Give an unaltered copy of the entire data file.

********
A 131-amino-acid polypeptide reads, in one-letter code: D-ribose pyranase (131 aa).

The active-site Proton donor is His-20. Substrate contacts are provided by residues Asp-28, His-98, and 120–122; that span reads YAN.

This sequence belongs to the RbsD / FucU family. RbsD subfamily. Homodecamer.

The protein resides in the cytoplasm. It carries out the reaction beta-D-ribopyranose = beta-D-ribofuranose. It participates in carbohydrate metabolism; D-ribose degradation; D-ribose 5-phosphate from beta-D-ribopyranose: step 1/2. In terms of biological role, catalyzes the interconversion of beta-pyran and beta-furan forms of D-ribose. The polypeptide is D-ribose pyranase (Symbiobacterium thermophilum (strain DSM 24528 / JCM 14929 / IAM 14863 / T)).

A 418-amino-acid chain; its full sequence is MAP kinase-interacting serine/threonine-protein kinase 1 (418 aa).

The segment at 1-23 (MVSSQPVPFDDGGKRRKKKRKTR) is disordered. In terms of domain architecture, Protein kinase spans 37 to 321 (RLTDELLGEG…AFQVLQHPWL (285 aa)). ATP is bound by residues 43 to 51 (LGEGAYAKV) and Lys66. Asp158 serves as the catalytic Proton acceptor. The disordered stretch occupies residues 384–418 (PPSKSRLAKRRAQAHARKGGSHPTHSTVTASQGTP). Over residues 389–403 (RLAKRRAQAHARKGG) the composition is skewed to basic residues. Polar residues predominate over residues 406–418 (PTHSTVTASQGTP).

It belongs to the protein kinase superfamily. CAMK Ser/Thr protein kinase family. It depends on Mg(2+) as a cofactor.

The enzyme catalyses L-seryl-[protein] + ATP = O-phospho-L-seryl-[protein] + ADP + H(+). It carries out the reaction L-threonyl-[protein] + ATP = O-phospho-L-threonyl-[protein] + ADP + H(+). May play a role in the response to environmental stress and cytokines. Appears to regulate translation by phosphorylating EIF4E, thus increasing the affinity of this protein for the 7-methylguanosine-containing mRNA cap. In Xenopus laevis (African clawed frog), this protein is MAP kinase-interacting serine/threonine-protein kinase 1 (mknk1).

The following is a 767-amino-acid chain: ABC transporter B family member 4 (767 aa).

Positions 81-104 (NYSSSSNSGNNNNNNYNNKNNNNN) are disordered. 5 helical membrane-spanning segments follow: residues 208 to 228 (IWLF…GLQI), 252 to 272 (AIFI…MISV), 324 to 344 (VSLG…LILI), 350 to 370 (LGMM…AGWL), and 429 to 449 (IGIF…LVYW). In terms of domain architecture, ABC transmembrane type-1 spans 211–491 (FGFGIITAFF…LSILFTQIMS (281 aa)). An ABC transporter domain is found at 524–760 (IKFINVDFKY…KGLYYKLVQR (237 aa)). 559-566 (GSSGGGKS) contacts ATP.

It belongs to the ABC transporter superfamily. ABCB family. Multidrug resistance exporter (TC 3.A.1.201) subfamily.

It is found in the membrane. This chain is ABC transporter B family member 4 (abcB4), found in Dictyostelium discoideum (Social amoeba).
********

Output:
A 131-amino-acid polypeptide reads, in one-letter code: D-ribose pyranase (131 aa).

The active-site Proton donor is His-20. Substrate contacts are provided by residues Asp-28, His-98, and 120–122; that span reads YAN.

This sequence belongs to the RbsD / FucU family. RbsD subfamily. Homodecamer.

The protein resides in the cytoplasm. It carries out the reaction beta-D-ribopyranose = beta-D-ribofuranose. It participates in carbohydrate metabolism; D-ribose degradation; D-ribose 5-phosphate from beta-D-ribopyranose: step 1/2. In terms of biological role, catalyzes the interconversion of beta-pyran and beta-furan forms of D-ribose. The polypeptide is D-ribose pyranase (Symbiobacterium thermophilum (strain DSM 24528 / JCM 14929 / IAM 14863 / T)).

A 418-amino-acid chain; its full sequence is MAP kinase-interacting serine/threonine-protein kinase 1 (418 aa).

The segment at 1-23 (MVSSQPVPFDDGGKRRKKKRKTR) is disordered. In terms of domain architecture, Protein kinase spans 37 to 321 (RLTDELLGEG…AFQVLQHPWL (285 aa)). ATP is bound by residues 43 to 51 (LGEGAYAKV) and Lys66. Asp158 serves as the catalytic Proton acceptor. The disordered stretch occupies residues 384–418 (PPSKSRLAKRRAQAHARKGGSHPTHSTVTASQGTP). Over residues 389–403 (RLAKRRAQAHARKGG) the composition is skewed to basic residues. Polar residues predominate over residues 406–418 (PTHSTVTASQGTP).

It belongs to the protein kinase superfamily. CAMK Ser/Thr protein kinase family. It depends on Mg(2+) as a cofactor.

The enzyme catalyses L-seryl-[protein] + ATP = O-phospho-L-seryl-[protein] + ADP + H(+). It carries out the reaction L-threonyl-[protein] + ATP = O-phospho-L-threonyl-[protein] + ADP + H(+). May play a role in the response to environmental stress and cytokines. Appears to regulate translation by phosphorylating EIF4E, thus increasing the affinity of this protein for the 7-methylguanosine-containing mRNA cap. In Xenopus laevis (African clawed frog), this protein is MAP kinase-interacting serine/threonine-protein kinase 1 (mknk1).

The following is a 767-amino-acid chain: ABC transporter B family member 4 (767 aa).

Positions 81-104 (NYSSSSNSGNNNNNNYNNKNNNNN) are disordered. 5 helical membrane-spanning segments follow: residues 208 to 228 (IWLF…GLQI), 252 to 272 (AIFI…MISV), 324 to 344 (VSLG…LILI), 350 to 370 (LGMM…AGWL), and 429 to 449 (IGIF…LVYW). In terms of domain architecture, ABC transmembrane type-1 spans 211–491 (FGFGIITAFF…LSILFTQIMS (281 aa)). An ABC transporter domain is found at 524–760 (IKFINVDFKY…KGLYYKLVQR (237 aa)). 559-566 (GSSGGGKS) contacts ATP.

It belongs to the ABC transporter superfamily. ABCB family. Multidrug resistance exporter (TC 3.A.1.201) subfamily.

It is found in the membrane. This chain is ABC transporter B family member 4 (abcB4), found in Dictyostelium discoideum (Social amoeba).